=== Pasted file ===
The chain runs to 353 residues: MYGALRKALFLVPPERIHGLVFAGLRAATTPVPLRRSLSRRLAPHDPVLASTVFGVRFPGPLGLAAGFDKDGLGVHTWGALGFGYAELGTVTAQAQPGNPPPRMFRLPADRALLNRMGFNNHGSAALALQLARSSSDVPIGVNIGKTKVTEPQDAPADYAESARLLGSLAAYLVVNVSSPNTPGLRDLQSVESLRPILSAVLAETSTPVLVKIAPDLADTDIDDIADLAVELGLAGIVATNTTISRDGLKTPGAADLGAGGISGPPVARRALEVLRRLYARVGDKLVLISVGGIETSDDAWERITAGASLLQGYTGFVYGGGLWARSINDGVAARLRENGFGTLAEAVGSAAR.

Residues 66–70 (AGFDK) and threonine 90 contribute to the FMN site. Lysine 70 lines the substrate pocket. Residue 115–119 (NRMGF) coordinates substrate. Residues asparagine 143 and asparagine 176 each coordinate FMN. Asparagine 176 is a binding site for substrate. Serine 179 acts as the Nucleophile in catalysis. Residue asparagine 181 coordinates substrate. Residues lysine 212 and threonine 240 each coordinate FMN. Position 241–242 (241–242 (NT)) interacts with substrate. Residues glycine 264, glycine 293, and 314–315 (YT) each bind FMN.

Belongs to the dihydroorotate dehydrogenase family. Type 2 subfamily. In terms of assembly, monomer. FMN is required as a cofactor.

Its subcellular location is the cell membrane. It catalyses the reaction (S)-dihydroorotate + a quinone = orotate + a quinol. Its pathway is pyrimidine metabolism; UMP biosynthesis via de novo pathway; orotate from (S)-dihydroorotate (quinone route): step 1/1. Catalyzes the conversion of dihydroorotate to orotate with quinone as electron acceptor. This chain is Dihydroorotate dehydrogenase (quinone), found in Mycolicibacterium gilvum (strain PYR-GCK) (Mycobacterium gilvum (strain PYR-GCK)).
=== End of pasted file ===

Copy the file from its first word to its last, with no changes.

The chain runs to 353 residues: MYGALRKALFLVPPERIHGLVFAGLRAATTPVPLRRSLSRRLAPHDPVLASTVFGVRFPGPLGLAAGFDKDGLGVHTWGALGFGYAELGTVTAQAQPGNPPPRMFRLPADRALLNRMGFNNHGSAALALQLARSSSDVPIGVNIGKTKVTEPQDAPADYAESARLLGSLAAYLVVNVSSPNTPGLRDLQSVESLRPILSAVLAETSTPVLVKIAPDLADTDIDDIADLAVELGLAGIVATNTTISRDGLKTPGAADLGAGGISGPPVARRALEVLRRLYARVGDKLVLISVGGIETSDDAWERITAGASLLQGYTGFVYGGGLWARSINDGVAARLRENGFGTLAEAVGSAAR.

Residues 66–70 (AGFDK) and threonine 90 contribute to the FMN site. Lysine 70 lines the substrate pocket. Residue 115–119 (NRMGF) coordinates substrate. Residues asparagine 143 and asparagine 176 each coordinate FMN. Asparagine 176 is a binding site for substrate. Serine 179 acts as the Nucleophile in catalysis. Residue asparagine 181 coordinates substrate. Residues lysine 212 and threonine 240 each coordinate FMN. Position 241–242 (241–242 (NT)) interacts with substrate. Residues glycine 264, glycine 293, and 314–315 (YT) each bind FMN.

Belongs to the dihydroorotate dehydrogenase family. Type 2 subfamily. In terms of assembly, monomer. FMN is required as a cofactor.

Its subcellular location is the cell membrane. It catalyses the reaction (S)-dihydroorotate + a quinone = orotate + a quinol. Its pathway is pyrimidine metabolism; UMP biosynthesis via de novo pathway; orotate from (S)-dihydroorotate (quinone route): step 1/1. Catalyzes the conversion of dihydroorotate to orotate with quinone as electron acceptor. This chain is Dihydroorotate dehydrogenase (quinone), found in Mycolicibacterium gilvum (strain PYR-GCK) (Mycobacterium gilvum (strain PYR-GCK)).